Front running, flash bots and keeping things fair in the crypto market

Decentralized finance (DeFi) has the ability to democratize access to financial markets that have typically been open only to the rich and powerful. But DeFi will only survive and continue to grow if we take steps to ensure everything is safe, private and fair for both private and institutional investors. When faced with predatory market behavior such as miner extractable value (MEV) and front-running attacks, it opens old wounds in a “Flash Boys” era of traditional finance.

DeFi can and should do better by not allowing the failures of the past to creep back into the future. Fortunately, by implementing cryptographic mechanisms that integrate transaction privacy into public blockchains, information can be proven with things like an order book without being revealed. This seemingly magical mathematical tactic not only protects transactions from the aforementioned behavior, but also ensures auditability, while preserving the privacy of individual or institutional accounts. This approach will foster a more accessible DeFi industry and provide a more equitable and liquid market for all.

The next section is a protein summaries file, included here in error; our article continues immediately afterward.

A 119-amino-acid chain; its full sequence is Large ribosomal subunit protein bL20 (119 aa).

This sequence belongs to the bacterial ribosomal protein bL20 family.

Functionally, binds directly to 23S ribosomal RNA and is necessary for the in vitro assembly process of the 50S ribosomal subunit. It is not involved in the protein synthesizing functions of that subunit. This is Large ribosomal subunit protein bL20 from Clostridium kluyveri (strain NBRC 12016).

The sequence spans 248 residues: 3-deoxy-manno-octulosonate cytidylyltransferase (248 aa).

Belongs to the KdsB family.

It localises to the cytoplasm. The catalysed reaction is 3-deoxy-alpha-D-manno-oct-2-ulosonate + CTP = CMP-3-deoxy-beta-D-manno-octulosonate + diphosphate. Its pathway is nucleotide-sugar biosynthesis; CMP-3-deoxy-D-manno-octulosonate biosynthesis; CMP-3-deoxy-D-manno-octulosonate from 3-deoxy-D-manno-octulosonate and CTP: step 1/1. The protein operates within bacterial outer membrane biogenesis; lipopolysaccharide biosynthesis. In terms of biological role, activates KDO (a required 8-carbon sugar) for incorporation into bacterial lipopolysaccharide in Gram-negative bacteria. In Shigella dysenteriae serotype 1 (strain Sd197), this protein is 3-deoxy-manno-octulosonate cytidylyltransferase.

The boys are back in town

The phrase Flash Boys entered the lexicon after Michael Lewis wrote a highly influential book detailing the phenomenon. As we transitioned from the open-outcry trading floor of old Wall Street to a fully electronic trading world, traders immediately began to think of new ways to play the system. In short, the earliest tech-savvy brokers used the ultra-fast processing power of modern computer systems to monitor and facilitate high-frequency trades that undercut, or front-running, legitimate inbound trades posted by slower systems. The crypto DeFi equivalent of the Flash Boys is Flash Bots.

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In crypto, these specialized arbitrage bots will usurp human traders on exchanges by algorithmically predicting their moves and pushing their trades before a person can change their position. These bots are also often prioritized in the upcoming block validation by paying higher fees calculated against the return on the transaction. These bots know in a split second which trades to make to optimize their profits.

Another phenomenon that allows for scenarios such as front-running is the recoverable value of miners. MEV is just a fancy new way of describing how miners can extract value by deliberately prioritizing or ordering trades in their favor. When the miners work against the blockchain’s interests, their ability to use MEV undermines one of the key value propositions of decentralization and that is resistance to censorship.

This malicious behavior encourages attackers to devise and perform numerous predatory actions that can undermine the security of an entire network. Furthermore, most consensus mechanisms fail to punish MEV attacks, which in turn gives miners the freedom to exploit them.